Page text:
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Carbon Tax

The new Carbon Tax – what it means for you

Chris Morcom
Partner/Private Client Adviser
10 Nov 2011

This week saw the passing of legislation that made the government’s Carbon Tax a reality for Australians.  So whether you agree or not with the approach, the law is now in place and we all must now begin planning for the new system to start from 1 July next year.

The tax puts a price on carbon, or more specifically requires those who emit more than 25,000 tonnes of carbon dioxide equivalent per year to either pay a price per tonne for their emissions, or provide appropriate permits.  
The initial price per tonne of carbon will be fixed at $23 until the end of June 2015, at which time the price will become flexible based on market pricing within set minimum and maximum parameters.  
Those affected directly by the carbon tax are the large emitters of carbon pollution, estimated to be around 500 businesses.  Those excluded from the carbon tax are household transport users and agricultural emissions.
The main impact for individuals will be on the cost of living, which is expected to rise by around $9.90 per week (around $515 per annum) on average.
To compensate, proceeds raised from the carbon tax are to be used to increase the Tax Free Threshold for individuals from $6,000 currently to $18,200 from 1 July 2012.  There will also be an increase in pensions, allowances, and benefits to assist the less well-off to cope with the increased cost of living.
Given the changes, you might like to consider your financial plans for the next eight months.  If you have the opportunity to bring forward tax deductible expenditure into the current financial year, then the tax offset is likely to have greater benefit than in the next financial year.  The same goes for capital gains – delaying the sale of an asset until after the end of June next year would allow you to take advantage of the higher tax free threshold.  
Tax should never be the sole focus of an investment strategy, however it does pay to keep these changes in mind should you be planning transactions for the next twelve months.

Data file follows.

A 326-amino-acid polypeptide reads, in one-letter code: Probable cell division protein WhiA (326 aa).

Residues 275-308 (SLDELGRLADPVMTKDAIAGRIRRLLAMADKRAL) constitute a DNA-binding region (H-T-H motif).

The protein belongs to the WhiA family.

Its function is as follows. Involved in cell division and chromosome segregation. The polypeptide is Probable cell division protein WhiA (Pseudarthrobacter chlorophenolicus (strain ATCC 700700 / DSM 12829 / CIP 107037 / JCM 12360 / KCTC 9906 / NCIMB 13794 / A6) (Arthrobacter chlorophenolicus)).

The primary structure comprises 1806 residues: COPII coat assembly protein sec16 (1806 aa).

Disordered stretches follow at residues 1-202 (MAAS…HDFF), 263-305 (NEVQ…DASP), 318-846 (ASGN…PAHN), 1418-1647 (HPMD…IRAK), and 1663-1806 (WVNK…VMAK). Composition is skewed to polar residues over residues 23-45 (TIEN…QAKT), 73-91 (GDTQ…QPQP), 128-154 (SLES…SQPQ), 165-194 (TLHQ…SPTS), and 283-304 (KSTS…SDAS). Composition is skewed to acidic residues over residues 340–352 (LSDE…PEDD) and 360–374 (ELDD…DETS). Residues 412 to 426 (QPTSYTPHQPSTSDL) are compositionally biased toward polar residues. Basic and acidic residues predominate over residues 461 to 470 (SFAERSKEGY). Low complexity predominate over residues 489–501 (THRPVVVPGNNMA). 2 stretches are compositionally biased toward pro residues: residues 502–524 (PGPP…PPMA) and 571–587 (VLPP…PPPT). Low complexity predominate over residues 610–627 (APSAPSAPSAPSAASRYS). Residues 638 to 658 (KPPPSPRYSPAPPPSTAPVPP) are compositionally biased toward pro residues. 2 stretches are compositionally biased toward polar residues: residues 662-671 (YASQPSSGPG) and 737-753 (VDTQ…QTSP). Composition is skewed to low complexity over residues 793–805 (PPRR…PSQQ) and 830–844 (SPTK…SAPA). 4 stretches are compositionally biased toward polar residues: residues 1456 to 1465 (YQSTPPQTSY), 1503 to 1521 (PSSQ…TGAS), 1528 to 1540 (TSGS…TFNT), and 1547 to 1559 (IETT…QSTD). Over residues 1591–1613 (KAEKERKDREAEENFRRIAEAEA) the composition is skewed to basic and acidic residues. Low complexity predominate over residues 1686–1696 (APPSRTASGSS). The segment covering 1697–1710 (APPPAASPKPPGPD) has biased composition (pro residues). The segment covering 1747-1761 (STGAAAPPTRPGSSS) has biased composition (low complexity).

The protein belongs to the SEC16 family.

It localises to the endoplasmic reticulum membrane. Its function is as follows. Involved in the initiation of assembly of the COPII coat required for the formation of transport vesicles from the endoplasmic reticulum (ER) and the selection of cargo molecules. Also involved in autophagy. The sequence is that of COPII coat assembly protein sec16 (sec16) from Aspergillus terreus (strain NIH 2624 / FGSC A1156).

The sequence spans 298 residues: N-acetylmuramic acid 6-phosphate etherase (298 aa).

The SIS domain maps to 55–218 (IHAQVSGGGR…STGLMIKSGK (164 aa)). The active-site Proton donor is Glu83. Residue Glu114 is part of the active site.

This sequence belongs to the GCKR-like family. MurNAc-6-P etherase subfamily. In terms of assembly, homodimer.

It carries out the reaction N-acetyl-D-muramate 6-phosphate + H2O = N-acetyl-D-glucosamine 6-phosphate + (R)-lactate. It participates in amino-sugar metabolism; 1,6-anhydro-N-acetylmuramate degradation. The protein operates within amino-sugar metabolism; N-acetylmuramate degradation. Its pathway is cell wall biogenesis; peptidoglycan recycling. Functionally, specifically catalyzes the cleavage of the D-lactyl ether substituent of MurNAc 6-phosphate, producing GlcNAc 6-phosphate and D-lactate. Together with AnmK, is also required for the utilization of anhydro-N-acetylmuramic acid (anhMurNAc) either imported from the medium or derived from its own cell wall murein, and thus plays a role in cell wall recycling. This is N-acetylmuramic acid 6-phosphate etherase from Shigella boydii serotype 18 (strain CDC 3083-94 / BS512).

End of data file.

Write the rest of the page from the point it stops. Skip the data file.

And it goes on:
For self-funded retirees, there is a small amount of compensation.  Those with a Commonwealth Seniors Health Card will receive a one off payment of $250 for singles and $190 each for couples.  They will also receive a quarterly Seniors Supplement totalling $338 per annum for singles and $255 per annum each for couples.  These amounts are all indexed annually.  While Treasury calculations show you should be better off as a result of these subsidies, your actual position will depend on just how much of your income is used to pay for energy bills.
To find out more about the new carbon tax and how it affects you, the government has established a website with many links and calculators, at www.carbontax.net.au.


Hewison Private Wealth is a Melbourne based independent financial planning firm. Our financial advisers are highly qualified wealth managers and specialise in self managed super funds (SMSF), financial planning, retirement planning advice and investment portfolio management. If you would like to speak to a financial adviser on how you can secure your financial future please contact us 03 8548 4800, email info@hewison.com.au or visit www.hewison.com.auPlease note: The advice provided above is general information only and individuals should seek specialised advice from a qualified financial advisor. The views in this blog are those of the individual and may not represent the general opinion of the firm. Please contact Hewison Private Wealth for more information.